Sunak's only declared rival, former defense chief Penny Mordaunt, bowed out right before the 2 pm BST deadline on Monday when it became clear she wouldn't meet the threshold and after many of her supporters urged her to make way for Sunak. The former finance minister will take over from Liz Truss, who threw in the towel last Thursday after the markets — and even the IMF — soured on her plans to cut taxes to stimulate the economy without spending cuts to balance the budget.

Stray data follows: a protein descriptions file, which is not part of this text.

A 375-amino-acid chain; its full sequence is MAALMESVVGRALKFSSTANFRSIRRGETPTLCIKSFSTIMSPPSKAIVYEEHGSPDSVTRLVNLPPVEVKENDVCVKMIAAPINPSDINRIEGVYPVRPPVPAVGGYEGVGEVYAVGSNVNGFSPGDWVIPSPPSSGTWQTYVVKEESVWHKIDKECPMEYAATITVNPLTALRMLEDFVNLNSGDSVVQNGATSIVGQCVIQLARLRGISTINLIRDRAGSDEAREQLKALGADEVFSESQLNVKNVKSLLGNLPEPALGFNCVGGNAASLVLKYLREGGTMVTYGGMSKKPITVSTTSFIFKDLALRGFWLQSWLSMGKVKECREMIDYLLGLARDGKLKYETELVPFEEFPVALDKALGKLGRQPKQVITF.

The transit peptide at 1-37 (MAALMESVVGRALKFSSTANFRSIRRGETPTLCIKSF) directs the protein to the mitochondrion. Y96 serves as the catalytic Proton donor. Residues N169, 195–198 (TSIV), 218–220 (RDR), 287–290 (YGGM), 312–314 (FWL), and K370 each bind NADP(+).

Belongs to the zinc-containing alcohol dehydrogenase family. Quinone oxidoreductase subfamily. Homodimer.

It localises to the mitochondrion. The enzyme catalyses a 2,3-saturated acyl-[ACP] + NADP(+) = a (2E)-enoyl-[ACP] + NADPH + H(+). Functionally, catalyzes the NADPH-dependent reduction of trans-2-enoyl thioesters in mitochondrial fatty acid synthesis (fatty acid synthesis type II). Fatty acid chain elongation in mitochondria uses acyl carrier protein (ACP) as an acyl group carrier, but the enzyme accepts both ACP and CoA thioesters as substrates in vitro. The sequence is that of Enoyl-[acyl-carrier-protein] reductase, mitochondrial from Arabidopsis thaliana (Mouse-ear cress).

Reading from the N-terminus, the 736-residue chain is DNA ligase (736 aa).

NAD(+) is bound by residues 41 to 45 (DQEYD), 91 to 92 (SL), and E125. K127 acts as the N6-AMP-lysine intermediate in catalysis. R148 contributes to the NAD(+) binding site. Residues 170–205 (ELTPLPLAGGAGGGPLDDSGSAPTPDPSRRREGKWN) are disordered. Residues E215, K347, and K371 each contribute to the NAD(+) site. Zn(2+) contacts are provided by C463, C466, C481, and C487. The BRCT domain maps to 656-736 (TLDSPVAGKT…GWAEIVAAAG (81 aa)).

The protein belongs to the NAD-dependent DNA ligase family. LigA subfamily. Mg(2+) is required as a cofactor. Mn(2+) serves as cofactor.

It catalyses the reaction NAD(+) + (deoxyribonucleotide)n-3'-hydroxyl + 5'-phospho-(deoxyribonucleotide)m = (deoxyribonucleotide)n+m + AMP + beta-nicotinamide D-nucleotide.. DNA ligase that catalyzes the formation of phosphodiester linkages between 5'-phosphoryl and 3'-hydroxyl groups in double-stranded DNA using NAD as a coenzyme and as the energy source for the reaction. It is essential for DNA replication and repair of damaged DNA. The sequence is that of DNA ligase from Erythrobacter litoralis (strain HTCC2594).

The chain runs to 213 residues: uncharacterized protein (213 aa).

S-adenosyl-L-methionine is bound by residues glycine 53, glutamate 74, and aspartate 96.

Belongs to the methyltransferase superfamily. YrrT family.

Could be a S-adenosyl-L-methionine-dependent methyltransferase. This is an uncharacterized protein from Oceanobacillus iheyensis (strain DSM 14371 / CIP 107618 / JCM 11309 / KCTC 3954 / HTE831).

Sunak has his work cut out for him: steer the UK through a looming recession in the coming months, aggravated by a cost-of-living crisis and an energy crunch made worse by Russia's war in Ukraine. On the foreign policy front, he'll likely be less combative with the EU, stay the line on Russia-Ukraine, and get tough(er) on China. If he does a decent job, the Tories have a shot at stopping the opposition Labour Party from winning an absolute majority in the next parliamentary election, which should be called sometime in mid-2024.
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